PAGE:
- Tuesday, December 2, 2008, 5:15 p.m.
- Citizens' hall 124 10th Street, Steamboat Springs
City Council is set to consider a new ordinance tonight that has been working its way through the public process for almost the same amount of time needed to construct a modest green-built home.
Council will be asked to approve on first reading an ordinance adopting a voluntary green building pilot program that has been in development since October 2006.
The ordinance, if formalized before the end of the year, would establish a green building checklist that would be attached to every building permit application for residential projects being planned in the city of Steamboat Springs. Routt County is working on a parallel path toward adopting a similar regulation.
Senior City Planner Bob Keenan and Ted Allen, Routt County's assistant building department official, have been coordinating the proposed Green Building Program in consultation with Architectural Energy and What's Working. The program is modeled after existing programs in Eagle County, Aspen, Carbondale, Telluride and Boulder. It allows contractors to consult a checklist of green building practices and choose the ones that fit their plans in order to score enough points to be certified as green.
The items on the checklist include some practices area home builders already are putting into practice, such as using oriented strand board (OSB) for subfloors. Because OSBs use chips of wood pressed together, they generate far less waste than traditional plywood.
There also is a provision that awards points for using timber milled locally from beetle-killed pines.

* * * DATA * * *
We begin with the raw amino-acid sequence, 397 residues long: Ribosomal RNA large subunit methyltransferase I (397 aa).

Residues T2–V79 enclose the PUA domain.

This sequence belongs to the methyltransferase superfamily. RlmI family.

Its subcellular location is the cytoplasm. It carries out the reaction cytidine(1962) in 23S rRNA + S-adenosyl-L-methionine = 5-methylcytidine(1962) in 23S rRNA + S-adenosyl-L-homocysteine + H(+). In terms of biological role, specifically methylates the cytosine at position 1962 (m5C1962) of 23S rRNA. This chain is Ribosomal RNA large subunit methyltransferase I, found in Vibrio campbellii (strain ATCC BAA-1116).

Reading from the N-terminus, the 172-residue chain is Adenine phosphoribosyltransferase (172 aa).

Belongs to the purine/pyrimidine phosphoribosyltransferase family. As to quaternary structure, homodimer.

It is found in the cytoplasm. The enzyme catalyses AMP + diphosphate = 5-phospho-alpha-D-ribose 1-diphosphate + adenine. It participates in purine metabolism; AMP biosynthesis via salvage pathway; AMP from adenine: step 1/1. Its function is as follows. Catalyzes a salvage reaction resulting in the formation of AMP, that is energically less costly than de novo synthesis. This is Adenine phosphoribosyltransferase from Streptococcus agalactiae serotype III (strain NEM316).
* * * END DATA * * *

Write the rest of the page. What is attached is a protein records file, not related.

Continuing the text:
Keenan said the voluntary pilot program is a step toward encouraging building professionals to adopt green practices in advance of imposing a mandatory program.
"The best strategy is to involve the contractor, architect or draftsman, mechanical engineer and structural engineer from the beginning," Keenan said. "Green building is a whole-systems approach."
By adopting a pilot program, the Routt County Regional Building Department will have time to work out the details of implementing a full-on green building program. Keenan and Allen said Monday that building inspectors have not been trained in inspecting new residences for green building practices. For the first year, he said, staffers would help contractors with questions about the checklist, but it would be up to builders to decide whether to participate.
"In our view, it's a pretty rigorous program," he said.
The trial period also would give building professionals time to adjust to the process.
Members of the Yampa Valley Construction Trades Association were consulted closely during the drafting of the pilot program, Keenan said. They included Steamboat contractors Mike Roberts, Jamie Letson, Sarah Fox (who also is a member of the Steamboat Springs Planning Commission) and John Shively.
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